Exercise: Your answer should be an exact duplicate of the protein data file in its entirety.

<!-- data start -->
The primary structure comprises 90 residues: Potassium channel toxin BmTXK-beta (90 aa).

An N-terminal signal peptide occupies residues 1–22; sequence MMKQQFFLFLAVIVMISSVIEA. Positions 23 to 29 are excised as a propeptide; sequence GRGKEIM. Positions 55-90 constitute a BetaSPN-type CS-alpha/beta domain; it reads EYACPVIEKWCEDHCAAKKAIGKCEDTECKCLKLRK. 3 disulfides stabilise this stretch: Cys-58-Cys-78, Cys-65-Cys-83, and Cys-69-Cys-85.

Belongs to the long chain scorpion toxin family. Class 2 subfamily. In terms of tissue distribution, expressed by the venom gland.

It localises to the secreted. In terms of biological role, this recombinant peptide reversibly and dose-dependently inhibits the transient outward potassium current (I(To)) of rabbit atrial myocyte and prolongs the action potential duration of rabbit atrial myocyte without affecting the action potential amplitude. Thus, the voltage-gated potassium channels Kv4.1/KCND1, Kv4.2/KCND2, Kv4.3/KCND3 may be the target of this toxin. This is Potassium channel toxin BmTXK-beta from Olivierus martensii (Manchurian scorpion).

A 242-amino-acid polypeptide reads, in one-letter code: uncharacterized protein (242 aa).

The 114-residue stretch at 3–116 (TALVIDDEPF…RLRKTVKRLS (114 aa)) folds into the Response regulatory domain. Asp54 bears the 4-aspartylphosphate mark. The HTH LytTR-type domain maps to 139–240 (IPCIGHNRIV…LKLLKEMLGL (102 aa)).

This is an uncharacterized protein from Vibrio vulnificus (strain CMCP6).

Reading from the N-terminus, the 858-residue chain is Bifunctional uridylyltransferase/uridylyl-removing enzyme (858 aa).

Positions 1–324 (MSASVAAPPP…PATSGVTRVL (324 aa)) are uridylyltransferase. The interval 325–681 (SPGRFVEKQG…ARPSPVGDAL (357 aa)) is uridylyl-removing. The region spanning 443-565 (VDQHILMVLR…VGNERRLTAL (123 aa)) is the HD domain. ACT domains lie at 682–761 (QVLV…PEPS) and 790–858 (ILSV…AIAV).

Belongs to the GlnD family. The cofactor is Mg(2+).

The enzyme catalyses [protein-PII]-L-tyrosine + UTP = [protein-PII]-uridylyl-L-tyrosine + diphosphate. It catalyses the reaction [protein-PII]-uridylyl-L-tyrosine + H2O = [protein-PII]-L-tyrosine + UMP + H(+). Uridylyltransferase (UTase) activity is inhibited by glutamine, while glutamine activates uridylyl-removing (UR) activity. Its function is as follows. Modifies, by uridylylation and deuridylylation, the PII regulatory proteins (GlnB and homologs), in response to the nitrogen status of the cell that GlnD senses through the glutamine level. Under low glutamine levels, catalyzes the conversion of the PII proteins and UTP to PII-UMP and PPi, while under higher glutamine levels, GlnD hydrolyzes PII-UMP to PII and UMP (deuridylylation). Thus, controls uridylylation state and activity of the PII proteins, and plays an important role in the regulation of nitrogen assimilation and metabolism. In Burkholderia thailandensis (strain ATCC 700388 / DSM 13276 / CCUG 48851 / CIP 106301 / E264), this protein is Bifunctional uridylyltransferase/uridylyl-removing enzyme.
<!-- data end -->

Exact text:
The primary structure comprises 90 residues: Potassium channel toxin BmTXK-beta (90 aa).

An N-terminal signal peptide occupies residues 1–22; sequence MMKQQFFLFLAVIVMISSVIEA. Positions 23 to 29 are excised as a propeptide; sequence GRGKEIM. Positions 55-90 constitute a BetaSPN-type CS-alpha/beta domain; it reads EYACPVIEKWCEDHCAAKKAIGKCEDTECKCLKLRK. 3 disulfides stabilise this stretch: Cys-58-Cys-78, Cys-65-Cys-83, and Cys-69-Cys-85.

Belongs to the long chain scorpion toxin family. Class 2 subfamily. In terms of tissue distribution, expressed by the venom gland.

It localises to the secreted. In terms of biological role, this recombinant peptide reversibly and dose-dependently inhibits the transient outward potassium current (I(To)) of rabbit atrial myocyte and prolongs the action potential duration of rabbit atrial myocyte without affecting the action potential amplitude. Thus, the voltage-gated potassium channels Kv4.1/KCND1, Kv4.2/KCND2, Kv4.3/KCND3 may be the target of this toxin. This is Potassium channel toxin BmTXK-beta from Olivierus martensii (Manchurian scorpion).

A 242-amino-acid polypeptide reads, in one-letter code: uncharacterized protein (242 aa).

The 114-residue stretch at 3–116 (TALVIDDEPF…RLRKTVKRLS (114 aa)) folds into the Response regulatory domain. Asp54 bears the 4-aspartylphosphate mark. The HTH LytTR-type domain maps to 139–240 (IPCIGHNRIV…LKLLKEMLGL (102 aa)).

This is an uncharacterized protein from Vibrio vulnificus (strain CMCP6).

Reading from the N-terminus, the 858-residue chain is Bifunctional uridylyltransferase/uridylyl-removing enzyme (858 aa).

Positions 1–324 (MSASVAAPPP…PATSGVTRVL (324 aa)) are uridylyltransferase. The interval 325–681 (SPGRFVEKQG…ARPSPVGDAL (357 aa)) is uridylyl-removing. The region spanning 443-565 (VDQHILMVLR…VGNERRLTAL (123 aa)) is the HD domain. ACT domains lie at 682–761 (QVLV…PEPS) and 790–858 (ILSV…AIAV).

Belongs to the GlnD family. The cofactor is Mg(2+).

The enzyme catalyses [protein-PII]-L-tyrosine + UTP = [protein-PII]-uridylyl-L-tyrosine + diphosphate. It catalyses the reaction [protein-PII]-uridylyl-L-tyrosine + H2O = [protein-PII]-L-tyrosine + UMP + H(+). Uridylyltransferase (UTase) activity is inhibited by glutamine, while glutamine activates uridylyl-removing (UR) activity. Its function is as follows. Modifies, by uridylylation and deuridylylation, the PII regulatory proteins (GlnB and homologs), in response to the nitrogen status of the cell that GlnD senses through the glutamine level. Under low glutamine levels, catalyzes the conversion of the PII proteins and UTP to PII-UMP and PPi, while under higher glutamine levels, GlnD hydrolyzes PII-UMP to PII and UMP (deuridylylation). Thus, controls uridylylation state and activity of the PII proteins, and plays an important role in the regulation of nitrogen assimilation and metabolism. In Burkholderia thailandensis (strain ATCC 700388 / DSM 13276 / CCUG 48851 / CIP 106301 / E264), this protein is Bifunctional uridylyltransferase/uridylyl-removing enzyme.